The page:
Regional Executive Vice-President Marianne Hladun submitted the following letter to the editor in response to the Aug. 31, 2012 opinion piece by Colin Craig, Prairie director of the Canadian Taxpayers Federation, printed in the Winnipeg Free Press. Excerpts from this letter were published in the Letters to the Editor section of the Winnipeg Free Press on Sept. 7, 2012.
Colin Craig’s misleading editorial “Public servants’ costly pay-packet hat trick” is as offensive and it is illogical. And, blatantly untrue.
Federal government employees contribute more than 10 cents of each dollar earned to both the Federal Public Service Pension Plan and the Canada/Quebec Pension Plan.
Their contributions are factored into the cost of the compensation package and are by no means a gift. Also, employees pay taxes towards the government’s contribution.
These sustainable plans pose no undue risk to Canadians. In fact, the chief actuary of Canada reports that the Federal Public Service Pension Plan is adequately funded and is viable. The pension funds are managed according to actuarial projections that spread the risk across generations and over a very long time horizon.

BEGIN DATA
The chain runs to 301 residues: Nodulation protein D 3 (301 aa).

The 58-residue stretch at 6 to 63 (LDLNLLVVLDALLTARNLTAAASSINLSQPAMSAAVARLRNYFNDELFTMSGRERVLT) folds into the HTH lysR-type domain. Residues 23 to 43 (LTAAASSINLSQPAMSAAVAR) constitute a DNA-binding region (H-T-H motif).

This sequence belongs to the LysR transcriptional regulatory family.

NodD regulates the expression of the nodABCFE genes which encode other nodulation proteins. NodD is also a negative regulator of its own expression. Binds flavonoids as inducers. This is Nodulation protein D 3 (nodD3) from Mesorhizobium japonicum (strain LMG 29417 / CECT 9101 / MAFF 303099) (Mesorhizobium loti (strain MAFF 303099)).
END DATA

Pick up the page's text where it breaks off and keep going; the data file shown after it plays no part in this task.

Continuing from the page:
The average annual pension received by retired federal public sector workers is around $24,500 (according to 2009 figures), a modest amount to allow workers to keep food on the table and retire with dignity.
Mr. Craig, on the other hand, would prefer individuals to fend for themselves and rely on the market to accumulate savings for retirement. But the effect this would have on communities and the Canadian economy would be devastating.
Pensioners spend their money in their local communities, helping local businesses to survive and thrive, while these funded plans provide billions of dollars worth of investment in the Canadian economy. The only ones who would benefit from Mr. Craig’s absurd three-point plan are big businesses, banks and insurance companies.
As I see it, the only “raw deal” here is subjecting readers to Mr. Craig’s deluded, one-sided editorial, in favour of defending corporate employer interests.
Perhaps next time he should leave the hat tricks to Evander Kane.